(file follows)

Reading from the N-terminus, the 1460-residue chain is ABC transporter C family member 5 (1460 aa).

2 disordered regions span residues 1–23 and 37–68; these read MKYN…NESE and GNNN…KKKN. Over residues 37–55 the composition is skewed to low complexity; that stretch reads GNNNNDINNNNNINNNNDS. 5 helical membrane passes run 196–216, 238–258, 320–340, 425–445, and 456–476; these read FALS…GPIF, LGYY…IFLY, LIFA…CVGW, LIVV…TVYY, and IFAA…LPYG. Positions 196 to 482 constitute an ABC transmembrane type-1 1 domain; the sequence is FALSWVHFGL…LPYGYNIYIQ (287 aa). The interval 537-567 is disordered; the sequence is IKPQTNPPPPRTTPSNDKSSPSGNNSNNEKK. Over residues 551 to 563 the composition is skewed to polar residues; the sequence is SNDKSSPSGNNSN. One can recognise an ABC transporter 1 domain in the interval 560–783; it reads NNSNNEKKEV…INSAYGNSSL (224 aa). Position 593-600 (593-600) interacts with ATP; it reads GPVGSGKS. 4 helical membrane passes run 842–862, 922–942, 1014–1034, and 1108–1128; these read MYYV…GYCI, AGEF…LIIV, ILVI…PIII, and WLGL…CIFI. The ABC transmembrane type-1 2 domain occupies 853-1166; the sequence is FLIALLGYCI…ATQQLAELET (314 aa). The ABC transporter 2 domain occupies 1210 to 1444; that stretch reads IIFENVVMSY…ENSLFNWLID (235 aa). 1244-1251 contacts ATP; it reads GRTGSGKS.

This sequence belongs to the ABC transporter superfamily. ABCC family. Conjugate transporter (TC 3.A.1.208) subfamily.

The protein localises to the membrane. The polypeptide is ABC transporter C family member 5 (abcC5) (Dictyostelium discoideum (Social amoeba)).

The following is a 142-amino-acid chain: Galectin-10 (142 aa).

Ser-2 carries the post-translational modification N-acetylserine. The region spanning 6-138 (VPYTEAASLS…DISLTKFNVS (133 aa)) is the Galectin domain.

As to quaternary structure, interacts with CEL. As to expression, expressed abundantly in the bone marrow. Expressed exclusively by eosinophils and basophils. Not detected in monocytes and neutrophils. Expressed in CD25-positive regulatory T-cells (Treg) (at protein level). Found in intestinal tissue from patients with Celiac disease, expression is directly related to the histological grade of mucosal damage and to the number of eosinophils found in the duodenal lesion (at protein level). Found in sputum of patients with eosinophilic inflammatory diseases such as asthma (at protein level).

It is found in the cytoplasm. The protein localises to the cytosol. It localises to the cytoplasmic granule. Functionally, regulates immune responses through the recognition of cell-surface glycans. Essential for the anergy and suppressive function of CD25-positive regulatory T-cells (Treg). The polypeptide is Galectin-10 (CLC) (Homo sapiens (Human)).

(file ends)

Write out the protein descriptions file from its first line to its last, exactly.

Reading from the N-terminus, the 1460-residue chain is ABC transporter C family member 5 (1460 aa).

2 disordered regions span residues 1–23 and 37–68; these read MKYN…NESE and GNNN…KKKN. Over residues 37–55 the composition is skewed to low complexity; that stretch reads GNNNNDINNNNNINNNNDS. 5 helical membrane passes run 196–216, 238–258, 320–340, 425–445, and 456–476; these read FALS…GPIF, LGYY…IFLY, LIFA…CVGW, LIVV…TVYY, and IFAA…LPYG. Positions 196 to 482 constitute an ABC transmembrane type-1 1 domain; the sequence is FALSWVHFGL…LPYGYNIYIQ (287 aa). The interval 537-567 is disordered; the sequence is IKPQTNPPPPRTTPSNDKSSPSGNNSNNEKK. Over residues 551 to 563 the composition is skewed to polar residues; the sequence is SNDKSSPSGNNSN. One can recognise an ABC transporter 1 domain in the interval 560–783; it reads NNSNNEKKEV…INSAYGNSSL (224 aa). Position 593-600 (593-600) interacts with ATP; it reads GPVGSGKS. 4 helical membrane passes run 842–862, 922–942, 1014–1034, and 1108–1128; these read MYYV…GYCI, AGEF…LIIV, ILVI…PIII, and WLGL…CIFI. The ABC transmembrane type-1 2 domain occupies 853-1166; the sequence is FLIALLGYCI…ATQQLAELET (314 aa). The ABC transporter 2 domain occupies 1210 to 1444; that stretch reads IIFENVVMSY…ENSLFNWLID (235 aa). 1244-1251 contacts ATP; it reads GRTGSGKS.

This sequence belongs to the ABC transporter superfamily. ABCC family. Conjugate transporter (TC 3.A.1.208) subfamily.

The protein localises to the membrane. The polypeptide is ABC transporter C family member 5 (abcC5) (Dictyostelium discoideum (Social amoeba)).

The following is a 142-amino-acid chain: Galectin-10 (142 aa).

Ser-2 carries the post-translational modification N-acetylserine. The region spanning 6-138 (VPYTEAASLS…DISLTKFNVS (133 aa)) is the Galectin domain.

As to quaternary structure, interacts with CEL. As to expression, expressed abundantly in the bone marrow. Expressed exclusively by eosinophils and basophils. Not detected in monocytes and neutrophils. Expressed in CD25-positive regulatory T-cells (Treg) (at protein level). Found in intestinal tissue from patients with Celiac disease, expression is directly related to the histological grade of mucosal damage and to the number of eosinophils found in the duodenal lesion (at protein level). Found in sputum of patients with eosinophilic inflammatory diseases such as asthma (at protein level).

It is found in the cytoplasm. The protein localises to the cytosol. It localises to the cytoplasmic granule. Functionally, regulates immune responses through the recognition of cell-surface glycans. Essential for the anergy and suppressive function of CD25-positive regulatory T-cells (Treg). The polypeptide is Galectin-10 (CLC) (Homo sapiens (Human)).